Steamed red date pudding roll at Cuisine Cuisine. Photo: Xiaomei Chen

Certainly, those looking for heavy flavours and bold spices might be disappointed. To maximise the healthiness of the food, each dish has been only lightly seasoned and cooked using the cleanest techniques.

“For this concept, it starts with cooking method,” he says. “We’re poaching and steaming a lot rather than oil frying, which isn’t the healthiest thing. Therefore, you might find it not as fragrant since there’s no wok hei [breath of the wok] to appeal.

“For fragrance, it’s just medicinal ingredients. A dish like the beef cheeks works well with these, they blend in really well. Plus, for seasoning, I use only salt and sugar. There’s no chicken powder or oyster sauce.”

Tang readily admits he is no TCM guru and had to cram in some tutorials before approaching this project.

“Am I very knowledgeable about TCM? No,” he confesses. “I just learned TCM concepts as I worked as a chef. I remember my mum telling me not to eat so much chicken if I had a cold. But I didn’t understand why or whether it worked.

“Only as I grew older did I learn to examine these medicinal properties and ideas for myself. To understand is not hard but you have to be committed because it can get complicated.”

Ginseng is one of the ingredients used by Tang. Photo: Xiaomei Chen

Tang sees two TCM doctors regularly, one for cupping and the other for advice on how to maintain his internal balance.

“I have given the latter doctor my menu to get his opinion,” he says. “Even if I read a lot of TCM books, my knowledge and abilities can’t compare with an actual doctor.”

The most daring of Tang’s pharm-to-table entrées might be his double-boiled chicken soup, which incorporates ginseng as well as dried schisandra berries – sometimes called the five-flavour fruit because it has hints of sweet, salty, bitter, sour and umami.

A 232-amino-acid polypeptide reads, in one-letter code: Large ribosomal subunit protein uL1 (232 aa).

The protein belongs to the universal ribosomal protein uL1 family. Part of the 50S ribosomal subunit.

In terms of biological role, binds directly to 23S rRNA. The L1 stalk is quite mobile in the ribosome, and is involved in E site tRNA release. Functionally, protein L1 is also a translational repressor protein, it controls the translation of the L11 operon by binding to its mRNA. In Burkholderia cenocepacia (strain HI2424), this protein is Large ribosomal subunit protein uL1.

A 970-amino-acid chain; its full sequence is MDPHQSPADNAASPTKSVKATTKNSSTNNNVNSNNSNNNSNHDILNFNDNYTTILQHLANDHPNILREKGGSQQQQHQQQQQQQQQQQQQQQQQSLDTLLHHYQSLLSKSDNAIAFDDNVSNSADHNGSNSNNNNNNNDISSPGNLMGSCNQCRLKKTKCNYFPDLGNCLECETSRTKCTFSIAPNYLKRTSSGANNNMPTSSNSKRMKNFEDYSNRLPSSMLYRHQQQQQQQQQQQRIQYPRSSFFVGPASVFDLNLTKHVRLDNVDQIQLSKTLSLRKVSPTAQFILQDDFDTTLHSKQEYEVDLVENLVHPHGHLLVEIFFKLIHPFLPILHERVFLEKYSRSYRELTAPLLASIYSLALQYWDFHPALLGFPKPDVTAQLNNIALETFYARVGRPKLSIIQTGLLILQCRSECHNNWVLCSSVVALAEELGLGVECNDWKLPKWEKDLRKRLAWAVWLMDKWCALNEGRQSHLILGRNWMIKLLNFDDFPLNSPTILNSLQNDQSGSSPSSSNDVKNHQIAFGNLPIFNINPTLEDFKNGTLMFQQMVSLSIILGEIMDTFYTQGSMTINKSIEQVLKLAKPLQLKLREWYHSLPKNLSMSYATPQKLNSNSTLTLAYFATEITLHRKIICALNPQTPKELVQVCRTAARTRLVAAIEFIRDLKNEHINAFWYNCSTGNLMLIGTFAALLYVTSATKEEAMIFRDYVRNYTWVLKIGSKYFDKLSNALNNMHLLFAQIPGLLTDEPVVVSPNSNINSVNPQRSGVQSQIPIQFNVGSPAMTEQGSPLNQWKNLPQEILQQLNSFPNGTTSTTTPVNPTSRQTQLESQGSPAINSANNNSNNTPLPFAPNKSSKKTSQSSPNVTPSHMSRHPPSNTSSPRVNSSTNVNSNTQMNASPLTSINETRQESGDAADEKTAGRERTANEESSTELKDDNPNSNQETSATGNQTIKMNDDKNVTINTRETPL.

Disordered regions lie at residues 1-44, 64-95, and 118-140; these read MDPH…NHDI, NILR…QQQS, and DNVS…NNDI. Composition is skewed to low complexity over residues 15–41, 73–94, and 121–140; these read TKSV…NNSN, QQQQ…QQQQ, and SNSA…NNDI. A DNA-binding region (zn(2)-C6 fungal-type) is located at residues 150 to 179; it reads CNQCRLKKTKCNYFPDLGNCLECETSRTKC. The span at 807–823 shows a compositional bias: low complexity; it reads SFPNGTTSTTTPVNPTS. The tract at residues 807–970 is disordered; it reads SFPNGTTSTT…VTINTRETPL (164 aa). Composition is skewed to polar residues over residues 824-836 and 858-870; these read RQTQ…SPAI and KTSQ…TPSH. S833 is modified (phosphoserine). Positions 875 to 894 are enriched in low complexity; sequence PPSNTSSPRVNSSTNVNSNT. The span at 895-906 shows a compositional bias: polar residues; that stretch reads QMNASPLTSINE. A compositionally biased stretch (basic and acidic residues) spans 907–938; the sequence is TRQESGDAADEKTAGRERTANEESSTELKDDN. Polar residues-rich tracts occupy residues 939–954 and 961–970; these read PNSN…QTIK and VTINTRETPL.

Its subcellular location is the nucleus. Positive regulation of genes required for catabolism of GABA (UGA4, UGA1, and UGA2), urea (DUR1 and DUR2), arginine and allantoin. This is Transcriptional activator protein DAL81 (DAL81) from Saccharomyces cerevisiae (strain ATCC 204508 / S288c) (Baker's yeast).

But aside from the quirky flavour profile, schisandra is considered a “heating” ingredient so it is difficult to ensure balance on the qi scale.

“The berry is very strong [as a heat element] so it’s not compatible with everything,” says Tang. “I’ve never used schisandra before. It’s very hard to control or manipulate its taste.

“It’s from the Yunnan mountains, highly prized as a medicine. It’s good for getting the blood moving for vascular health. I also like its Chinese name, which resembles starting a kung fu fire ball in Chinese mythological tales.

“But if you have too much, it can also cause nosebleeds and upset stomachs. Not many chefs dare to use it.”

Tang readily admits he is no TCM guru. Photo: Xiaomei Chen

He adds: “Flavour-wise, it’s also hard to balance its harshness with another flavour. TCM doctors would add a lot of cooling elements in prescriptions to balance out the schisandra.

“It’s something people would normally only have in winter, so I’m introducing it to diners by pairing it with fresh ginseng, which can calm down heating properties.”

“Not many chefs dare to try using this ingredient,” says Tang. But with this foray into fusing TCM into familiar dishes, he might just kick-start a trend.